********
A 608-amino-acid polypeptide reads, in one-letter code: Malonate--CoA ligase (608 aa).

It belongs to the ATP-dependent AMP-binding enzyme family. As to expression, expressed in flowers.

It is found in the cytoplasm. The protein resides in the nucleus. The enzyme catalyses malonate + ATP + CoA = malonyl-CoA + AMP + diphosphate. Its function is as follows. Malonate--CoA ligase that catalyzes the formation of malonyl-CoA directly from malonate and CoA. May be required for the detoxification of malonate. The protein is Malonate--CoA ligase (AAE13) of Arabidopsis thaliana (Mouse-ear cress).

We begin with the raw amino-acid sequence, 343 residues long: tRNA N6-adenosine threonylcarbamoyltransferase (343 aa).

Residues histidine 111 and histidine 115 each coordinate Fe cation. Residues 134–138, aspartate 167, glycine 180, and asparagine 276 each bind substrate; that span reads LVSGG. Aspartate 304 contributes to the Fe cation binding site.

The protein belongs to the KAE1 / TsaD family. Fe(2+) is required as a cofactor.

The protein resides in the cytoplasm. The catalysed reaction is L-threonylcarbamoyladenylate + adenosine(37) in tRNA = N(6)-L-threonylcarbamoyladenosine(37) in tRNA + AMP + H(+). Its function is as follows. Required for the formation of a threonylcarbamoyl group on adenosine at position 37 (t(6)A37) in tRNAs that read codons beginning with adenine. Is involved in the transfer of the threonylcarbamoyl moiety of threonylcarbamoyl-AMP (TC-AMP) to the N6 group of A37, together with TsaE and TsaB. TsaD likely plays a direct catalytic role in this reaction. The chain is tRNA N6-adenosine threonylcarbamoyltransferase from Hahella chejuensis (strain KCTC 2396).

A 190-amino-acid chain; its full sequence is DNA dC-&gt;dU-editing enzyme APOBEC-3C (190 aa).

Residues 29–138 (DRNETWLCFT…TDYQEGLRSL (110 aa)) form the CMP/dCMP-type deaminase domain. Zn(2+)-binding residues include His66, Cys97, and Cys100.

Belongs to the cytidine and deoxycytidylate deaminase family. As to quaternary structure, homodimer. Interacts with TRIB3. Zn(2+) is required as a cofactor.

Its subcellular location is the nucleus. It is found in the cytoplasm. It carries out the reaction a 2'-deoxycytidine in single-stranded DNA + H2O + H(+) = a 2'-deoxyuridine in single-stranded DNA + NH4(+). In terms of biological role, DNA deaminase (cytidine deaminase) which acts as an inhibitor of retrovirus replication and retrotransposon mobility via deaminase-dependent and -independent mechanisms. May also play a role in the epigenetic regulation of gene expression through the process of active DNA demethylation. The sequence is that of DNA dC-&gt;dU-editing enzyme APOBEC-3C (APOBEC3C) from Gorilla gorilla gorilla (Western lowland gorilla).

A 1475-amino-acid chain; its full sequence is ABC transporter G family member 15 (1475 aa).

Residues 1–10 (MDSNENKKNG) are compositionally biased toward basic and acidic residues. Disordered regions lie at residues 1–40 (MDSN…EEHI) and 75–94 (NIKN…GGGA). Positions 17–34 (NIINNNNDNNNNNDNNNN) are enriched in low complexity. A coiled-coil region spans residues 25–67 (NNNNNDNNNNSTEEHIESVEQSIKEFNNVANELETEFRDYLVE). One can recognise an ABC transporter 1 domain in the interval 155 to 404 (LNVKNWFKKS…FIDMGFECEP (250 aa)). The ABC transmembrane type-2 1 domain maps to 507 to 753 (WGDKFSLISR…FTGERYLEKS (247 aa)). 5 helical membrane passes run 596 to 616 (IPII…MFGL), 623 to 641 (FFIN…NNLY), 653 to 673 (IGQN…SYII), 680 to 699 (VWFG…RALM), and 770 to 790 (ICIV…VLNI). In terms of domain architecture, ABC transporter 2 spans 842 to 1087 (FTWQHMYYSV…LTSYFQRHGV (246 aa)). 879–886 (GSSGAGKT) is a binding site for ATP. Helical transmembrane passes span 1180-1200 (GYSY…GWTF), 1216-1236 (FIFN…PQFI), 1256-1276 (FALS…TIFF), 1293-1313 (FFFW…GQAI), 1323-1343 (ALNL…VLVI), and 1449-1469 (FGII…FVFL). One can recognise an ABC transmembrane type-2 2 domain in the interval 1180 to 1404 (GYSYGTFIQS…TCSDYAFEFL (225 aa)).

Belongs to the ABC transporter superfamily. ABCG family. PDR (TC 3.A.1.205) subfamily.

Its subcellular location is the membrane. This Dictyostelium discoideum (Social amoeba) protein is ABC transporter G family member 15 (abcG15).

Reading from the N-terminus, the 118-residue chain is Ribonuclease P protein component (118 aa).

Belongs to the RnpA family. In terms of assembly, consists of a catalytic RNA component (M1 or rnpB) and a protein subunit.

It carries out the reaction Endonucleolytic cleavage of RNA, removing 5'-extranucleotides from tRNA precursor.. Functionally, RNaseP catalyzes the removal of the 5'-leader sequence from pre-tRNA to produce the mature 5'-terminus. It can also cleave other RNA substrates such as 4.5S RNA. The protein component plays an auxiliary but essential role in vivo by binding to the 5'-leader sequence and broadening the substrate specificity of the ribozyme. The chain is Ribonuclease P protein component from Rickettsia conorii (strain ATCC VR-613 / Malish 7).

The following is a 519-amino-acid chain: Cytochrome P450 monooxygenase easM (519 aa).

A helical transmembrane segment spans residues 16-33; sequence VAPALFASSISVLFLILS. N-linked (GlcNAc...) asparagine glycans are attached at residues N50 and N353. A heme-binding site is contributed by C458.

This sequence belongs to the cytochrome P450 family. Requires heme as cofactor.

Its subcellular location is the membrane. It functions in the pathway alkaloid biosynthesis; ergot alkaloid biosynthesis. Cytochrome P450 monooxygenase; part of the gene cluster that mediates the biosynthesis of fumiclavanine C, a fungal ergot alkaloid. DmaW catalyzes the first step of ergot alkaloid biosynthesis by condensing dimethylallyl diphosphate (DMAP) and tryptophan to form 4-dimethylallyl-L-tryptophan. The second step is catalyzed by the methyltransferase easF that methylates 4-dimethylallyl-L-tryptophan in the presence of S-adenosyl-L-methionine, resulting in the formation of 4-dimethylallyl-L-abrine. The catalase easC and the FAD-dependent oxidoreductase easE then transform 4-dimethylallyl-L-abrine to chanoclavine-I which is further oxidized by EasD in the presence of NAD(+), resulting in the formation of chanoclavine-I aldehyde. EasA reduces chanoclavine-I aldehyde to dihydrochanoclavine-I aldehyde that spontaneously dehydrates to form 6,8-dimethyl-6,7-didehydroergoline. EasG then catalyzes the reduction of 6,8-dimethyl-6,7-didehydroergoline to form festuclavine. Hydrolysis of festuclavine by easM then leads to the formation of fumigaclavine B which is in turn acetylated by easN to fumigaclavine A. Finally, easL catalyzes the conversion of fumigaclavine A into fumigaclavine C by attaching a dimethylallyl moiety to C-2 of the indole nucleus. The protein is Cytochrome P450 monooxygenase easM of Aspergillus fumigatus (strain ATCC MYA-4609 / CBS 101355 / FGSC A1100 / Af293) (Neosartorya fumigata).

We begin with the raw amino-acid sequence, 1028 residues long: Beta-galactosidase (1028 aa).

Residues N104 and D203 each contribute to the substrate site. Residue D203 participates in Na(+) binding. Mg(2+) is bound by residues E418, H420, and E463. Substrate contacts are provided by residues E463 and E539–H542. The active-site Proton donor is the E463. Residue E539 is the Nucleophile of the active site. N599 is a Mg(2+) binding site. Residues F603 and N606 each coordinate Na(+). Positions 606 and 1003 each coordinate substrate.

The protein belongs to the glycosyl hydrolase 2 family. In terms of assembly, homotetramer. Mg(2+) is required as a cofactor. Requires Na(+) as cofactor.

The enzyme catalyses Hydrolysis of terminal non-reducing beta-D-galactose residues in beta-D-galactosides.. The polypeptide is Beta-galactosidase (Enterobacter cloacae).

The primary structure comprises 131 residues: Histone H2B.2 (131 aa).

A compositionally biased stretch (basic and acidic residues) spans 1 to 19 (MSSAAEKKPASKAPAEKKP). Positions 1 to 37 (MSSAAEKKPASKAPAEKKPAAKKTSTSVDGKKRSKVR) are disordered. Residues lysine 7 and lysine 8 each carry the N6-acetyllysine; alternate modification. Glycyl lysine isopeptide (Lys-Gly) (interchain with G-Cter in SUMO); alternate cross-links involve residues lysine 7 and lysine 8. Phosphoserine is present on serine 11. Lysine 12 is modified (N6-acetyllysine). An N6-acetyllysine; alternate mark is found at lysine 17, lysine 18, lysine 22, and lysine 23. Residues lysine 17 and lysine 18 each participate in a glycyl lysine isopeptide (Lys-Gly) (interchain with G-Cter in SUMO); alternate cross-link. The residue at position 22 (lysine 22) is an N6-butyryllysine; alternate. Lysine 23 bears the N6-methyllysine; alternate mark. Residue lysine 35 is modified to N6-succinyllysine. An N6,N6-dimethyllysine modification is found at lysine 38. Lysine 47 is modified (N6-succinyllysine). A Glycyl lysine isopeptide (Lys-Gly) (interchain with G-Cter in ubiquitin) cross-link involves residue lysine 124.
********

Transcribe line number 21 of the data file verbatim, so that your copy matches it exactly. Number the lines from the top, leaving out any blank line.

This sequence belongs to the cytochrome P450 family. Requires heme as cofactor.